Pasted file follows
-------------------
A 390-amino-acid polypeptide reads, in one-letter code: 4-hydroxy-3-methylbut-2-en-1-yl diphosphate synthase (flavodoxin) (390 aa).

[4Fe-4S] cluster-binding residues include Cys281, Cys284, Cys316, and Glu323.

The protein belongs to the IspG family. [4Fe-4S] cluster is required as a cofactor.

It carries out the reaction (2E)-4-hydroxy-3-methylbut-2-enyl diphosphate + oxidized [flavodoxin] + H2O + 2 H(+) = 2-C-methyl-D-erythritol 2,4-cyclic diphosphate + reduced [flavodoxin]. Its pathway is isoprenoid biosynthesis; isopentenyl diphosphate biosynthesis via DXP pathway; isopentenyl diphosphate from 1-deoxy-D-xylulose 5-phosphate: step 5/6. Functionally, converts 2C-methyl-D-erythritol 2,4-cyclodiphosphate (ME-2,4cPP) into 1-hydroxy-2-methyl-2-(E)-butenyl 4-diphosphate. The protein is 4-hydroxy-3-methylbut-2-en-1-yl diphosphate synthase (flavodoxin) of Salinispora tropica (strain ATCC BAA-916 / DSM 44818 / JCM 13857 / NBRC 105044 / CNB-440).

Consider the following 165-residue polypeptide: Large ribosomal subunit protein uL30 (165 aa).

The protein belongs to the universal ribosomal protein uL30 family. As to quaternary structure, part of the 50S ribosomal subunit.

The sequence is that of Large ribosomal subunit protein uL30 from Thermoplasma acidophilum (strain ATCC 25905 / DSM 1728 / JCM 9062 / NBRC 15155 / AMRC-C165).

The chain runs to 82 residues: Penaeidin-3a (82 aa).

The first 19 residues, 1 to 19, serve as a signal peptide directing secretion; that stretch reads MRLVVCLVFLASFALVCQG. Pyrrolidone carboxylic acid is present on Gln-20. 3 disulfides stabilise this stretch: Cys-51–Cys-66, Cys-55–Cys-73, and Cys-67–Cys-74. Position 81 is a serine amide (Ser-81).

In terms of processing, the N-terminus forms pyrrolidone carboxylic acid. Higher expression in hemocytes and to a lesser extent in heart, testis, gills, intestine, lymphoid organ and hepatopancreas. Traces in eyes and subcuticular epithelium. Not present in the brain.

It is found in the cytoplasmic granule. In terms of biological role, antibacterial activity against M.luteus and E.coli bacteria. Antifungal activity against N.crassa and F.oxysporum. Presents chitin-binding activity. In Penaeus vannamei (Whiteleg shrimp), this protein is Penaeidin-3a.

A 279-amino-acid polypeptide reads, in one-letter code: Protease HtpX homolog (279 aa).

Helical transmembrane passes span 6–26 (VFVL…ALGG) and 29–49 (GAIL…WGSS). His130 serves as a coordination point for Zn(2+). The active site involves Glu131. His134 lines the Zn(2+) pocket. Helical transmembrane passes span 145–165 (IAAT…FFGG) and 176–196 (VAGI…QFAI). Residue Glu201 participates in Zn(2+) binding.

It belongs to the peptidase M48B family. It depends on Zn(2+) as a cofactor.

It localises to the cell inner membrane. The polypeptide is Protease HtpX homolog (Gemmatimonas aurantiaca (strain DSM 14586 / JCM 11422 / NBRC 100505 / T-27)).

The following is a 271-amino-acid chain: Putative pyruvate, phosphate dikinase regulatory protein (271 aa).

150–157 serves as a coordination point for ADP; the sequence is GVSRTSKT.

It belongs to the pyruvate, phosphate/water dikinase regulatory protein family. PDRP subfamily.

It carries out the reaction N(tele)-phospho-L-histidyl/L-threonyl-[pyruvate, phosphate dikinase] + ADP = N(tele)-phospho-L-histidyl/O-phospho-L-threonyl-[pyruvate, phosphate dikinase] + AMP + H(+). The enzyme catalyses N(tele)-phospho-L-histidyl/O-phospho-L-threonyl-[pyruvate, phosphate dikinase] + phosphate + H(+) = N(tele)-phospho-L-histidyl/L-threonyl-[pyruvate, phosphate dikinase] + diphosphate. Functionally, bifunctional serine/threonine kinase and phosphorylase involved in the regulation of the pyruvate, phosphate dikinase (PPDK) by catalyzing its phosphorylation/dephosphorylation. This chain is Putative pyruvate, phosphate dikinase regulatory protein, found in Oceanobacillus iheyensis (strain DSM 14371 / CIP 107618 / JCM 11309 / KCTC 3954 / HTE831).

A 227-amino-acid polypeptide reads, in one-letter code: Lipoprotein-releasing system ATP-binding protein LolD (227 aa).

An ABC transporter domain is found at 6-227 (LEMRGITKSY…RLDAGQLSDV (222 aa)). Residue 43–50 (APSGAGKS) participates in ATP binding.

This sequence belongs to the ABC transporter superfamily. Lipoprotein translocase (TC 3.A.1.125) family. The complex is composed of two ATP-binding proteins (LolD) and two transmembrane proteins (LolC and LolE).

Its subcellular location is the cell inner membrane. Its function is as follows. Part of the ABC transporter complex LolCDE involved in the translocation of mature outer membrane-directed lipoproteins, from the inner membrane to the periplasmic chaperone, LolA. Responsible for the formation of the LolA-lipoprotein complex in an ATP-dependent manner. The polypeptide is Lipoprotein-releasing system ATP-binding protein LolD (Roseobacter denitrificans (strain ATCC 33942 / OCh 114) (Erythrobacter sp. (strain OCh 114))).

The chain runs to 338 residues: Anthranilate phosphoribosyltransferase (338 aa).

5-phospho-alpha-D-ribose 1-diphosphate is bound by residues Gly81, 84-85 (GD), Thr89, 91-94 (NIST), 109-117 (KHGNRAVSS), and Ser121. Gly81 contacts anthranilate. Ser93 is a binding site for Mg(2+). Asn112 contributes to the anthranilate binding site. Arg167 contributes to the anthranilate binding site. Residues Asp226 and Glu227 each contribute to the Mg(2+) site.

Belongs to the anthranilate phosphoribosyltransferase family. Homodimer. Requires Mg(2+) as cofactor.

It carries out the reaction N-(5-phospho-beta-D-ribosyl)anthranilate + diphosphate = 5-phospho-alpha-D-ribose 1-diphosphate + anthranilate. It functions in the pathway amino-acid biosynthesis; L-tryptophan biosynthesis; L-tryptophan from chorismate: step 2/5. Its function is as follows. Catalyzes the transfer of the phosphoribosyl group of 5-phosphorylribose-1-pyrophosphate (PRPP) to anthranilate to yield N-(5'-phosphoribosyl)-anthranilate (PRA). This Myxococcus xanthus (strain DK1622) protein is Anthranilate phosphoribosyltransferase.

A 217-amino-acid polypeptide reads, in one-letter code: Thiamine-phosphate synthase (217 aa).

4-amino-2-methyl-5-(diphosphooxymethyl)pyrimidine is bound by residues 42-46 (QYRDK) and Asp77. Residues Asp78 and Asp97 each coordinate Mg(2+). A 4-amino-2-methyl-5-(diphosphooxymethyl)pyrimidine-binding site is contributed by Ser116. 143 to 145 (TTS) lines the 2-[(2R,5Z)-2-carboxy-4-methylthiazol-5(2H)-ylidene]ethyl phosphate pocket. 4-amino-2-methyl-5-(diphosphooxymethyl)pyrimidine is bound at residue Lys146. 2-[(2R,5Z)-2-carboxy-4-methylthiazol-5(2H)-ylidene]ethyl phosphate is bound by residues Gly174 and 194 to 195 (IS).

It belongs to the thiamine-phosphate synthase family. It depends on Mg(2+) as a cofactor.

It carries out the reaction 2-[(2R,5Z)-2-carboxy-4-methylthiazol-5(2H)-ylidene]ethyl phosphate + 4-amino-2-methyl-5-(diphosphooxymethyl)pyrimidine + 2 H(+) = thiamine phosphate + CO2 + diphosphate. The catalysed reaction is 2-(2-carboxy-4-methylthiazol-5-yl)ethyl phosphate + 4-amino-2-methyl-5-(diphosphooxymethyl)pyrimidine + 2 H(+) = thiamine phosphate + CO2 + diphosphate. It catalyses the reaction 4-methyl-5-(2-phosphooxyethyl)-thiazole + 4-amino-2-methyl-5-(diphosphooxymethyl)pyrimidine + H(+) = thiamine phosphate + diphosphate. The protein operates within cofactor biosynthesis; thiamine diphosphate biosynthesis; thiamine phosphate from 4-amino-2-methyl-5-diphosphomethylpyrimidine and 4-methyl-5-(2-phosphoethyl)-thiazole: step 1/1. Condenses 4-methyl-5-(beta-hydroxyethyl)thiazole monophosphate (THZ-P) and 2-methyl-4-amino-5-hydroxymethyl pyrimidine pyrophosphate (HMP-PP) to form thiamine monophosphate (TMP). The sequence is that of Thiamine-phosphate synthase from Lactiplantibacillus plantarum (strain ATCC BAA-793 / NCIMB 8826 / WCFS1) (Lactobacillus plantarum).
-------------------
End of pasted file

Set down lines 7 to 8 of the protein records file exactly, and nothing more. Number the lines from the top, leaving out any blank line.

The sequence is that of Large ribosomal subunit protein uL30 from Thermoplasma acidophilum (strain ATCC 25905 / DSM 1728 / JCM 9062 / NBRC 15155 / AMRC-C165).

The chain runs to 82 residues: Penaeidin-3a (82 aa).